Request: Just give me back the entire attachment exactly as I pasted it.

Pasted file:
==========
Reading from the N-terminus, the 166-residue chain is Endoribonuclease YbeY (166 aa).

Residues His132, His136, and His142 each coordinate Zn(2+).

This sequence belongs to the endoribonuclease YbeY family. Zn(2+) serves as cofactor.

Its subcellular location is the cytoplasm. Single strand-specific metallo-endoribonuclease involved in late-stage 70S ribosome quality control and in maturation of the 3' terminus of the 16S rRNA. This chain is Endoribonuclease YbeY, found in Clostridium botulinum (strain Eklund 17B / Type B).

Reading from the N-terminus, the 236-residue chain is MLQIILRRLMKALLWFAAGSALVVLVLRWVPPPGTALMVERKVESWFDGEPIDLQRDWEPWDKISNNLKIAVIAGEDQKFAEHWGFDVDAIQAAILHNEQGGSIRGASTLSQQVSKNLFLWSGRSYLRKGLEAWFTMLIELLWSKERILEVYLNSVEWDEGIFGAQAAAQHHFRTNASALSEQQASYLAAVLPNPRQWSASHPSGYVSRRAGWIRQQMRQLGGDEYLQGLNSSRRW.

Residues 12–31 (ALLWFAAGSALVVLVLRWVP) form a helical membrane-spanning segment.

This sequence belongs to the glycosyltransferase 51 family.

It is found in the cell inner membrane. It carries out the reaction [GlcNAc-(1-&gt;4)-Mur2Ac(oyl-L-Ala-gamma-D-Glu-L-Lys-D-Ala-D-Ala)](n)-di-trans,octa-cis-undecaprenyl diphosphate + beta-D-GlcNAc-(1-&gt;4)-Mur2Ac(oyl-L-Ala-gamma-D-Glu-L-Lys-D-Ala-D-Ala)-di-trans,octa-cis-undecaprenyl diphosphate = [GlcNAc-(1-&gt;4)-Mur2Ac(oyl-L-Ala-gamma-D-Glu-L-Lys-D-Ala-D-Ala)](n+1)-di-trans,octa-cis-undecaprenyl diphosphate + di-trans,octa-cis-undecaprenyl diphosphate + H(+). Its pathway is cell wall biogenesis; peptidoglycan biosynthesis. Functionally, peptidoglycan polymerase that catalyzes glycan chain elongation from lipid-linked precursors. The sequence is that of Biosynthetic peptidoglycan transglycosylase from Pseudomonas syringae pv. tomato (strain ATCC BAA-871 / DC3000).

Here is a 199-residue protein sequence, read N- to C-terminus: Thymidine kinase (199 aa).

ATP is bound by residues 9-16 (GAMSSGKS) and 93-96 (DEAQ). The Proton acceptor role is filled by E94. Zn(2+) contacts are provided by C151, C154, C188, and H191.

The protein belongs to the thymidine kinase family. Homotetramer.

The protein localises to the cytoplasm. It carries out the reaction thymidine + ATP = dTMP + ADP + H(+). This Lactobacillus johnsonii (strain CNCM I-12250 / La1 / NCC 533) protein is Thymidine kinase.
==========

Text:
Reading from the N-terminus, the 166-residue chain is Endoribonuclease YbeY (166 aa).

Residues His132, His136, and His142 each coordinate Zn(2+).

This sequence belongs to the endoribonuclease YbeY family. Zn(2+) serves as cofactor.

Its subcellular location is the cytoplasm. Single strand-specific metallo-endoribonuclease involved in late-stage 70S ribosome quality control and in maturation of the 3' terminus of the 16S rRNA. This chain is Endoribonuclease YbeY, found in Clostridium botulinum (strain Eklund 17B / Type B).

Reading from the N-terminus, the 236-residue chain is MLQIILRRLMKALLWFAAGSALVVLVLRWVPPPGTALMVERKVESWFDGEPIDLQRDWEPWDKISNNLKIAVIAGEDQKFAEHWGFDVDAIQAAILHNEQGGSIRGASTLSQQVSKNLFLWSGRSYLRKGLEAWFTMLIELLWSKERILEVYLNSVEWDEGIFGAQAAAQHHFRTNASALSEQQASYLAAVLPNPRQWSASHPSGYVSRRAGWIRQQMRQLGGDEYLQGLNSSRRW.

Residues 12–31 (ALLWFAAGSALVVLVLRWVP) form a helical membrane-spanning segment.

This sequence belongs to the glycosyltransferase 51 family.

It is found in the cell inner membrane. It carries out the reaction [GlcNAc-(1-&gt;4)-Mur2Ac(oyl-L-Ala-gamma-D-Glu-L-Lys-D-Ala-D-Ala)](n)-di-trans,octa-cis-undecaprenyl diphosphate + beta-D-GlcNAc-(1-&gt;4)-Mur2Ac(oyl-L-Ala-gamma-D-Glu-L-Lys-D-Ala-D-Ala)-di-trans,octa-cis-undecaprenyl diphosphate = [GlcNAc-(1-&gt;4)-Mur2Ac(oyl-L-Ala-gamma-D-Glu-L-Lys-D-Ala-D-Ala)](n+1)-di-trans,octa-cis-undecaprenyl diphosphate + di-trans,octa-cis-undecaprenyl diphosphate + H(+). Its pathway is cell wall biogenesis; peptidoglycan biosynthesis. Functionally, peptidoglycan polymerase that catalyzes glycan chain elongation from lipid-linked precursors. The sequence is that of Biosynthetic peptidoglycan transglycosylase from Pseudomonas syringae pv. tomato (strain ATCC BAA-871 / DC3000).

Here is a 199-residue protein sequence, read N- to C-terminus: Thymidine kinase (199 aa).

ATP is bound by residues 9-16 (GAMSSGKS) and 93-96 (DEAQ). The Proton acceptor role is filled by E94. Zn(2+) contacts are provided by C151, C154, C188, and H191.

The protein belongs to the thymidine kinase family. Homotetramer.

The protein localises to the cytoplasm. It carries out the reaction thymidine + ATP = dTMP + ADP + H(+). This Lactobacillus johnsonii (strain CNCM I-12250 / La1 / NCC 533) protein is Thymidine kinase.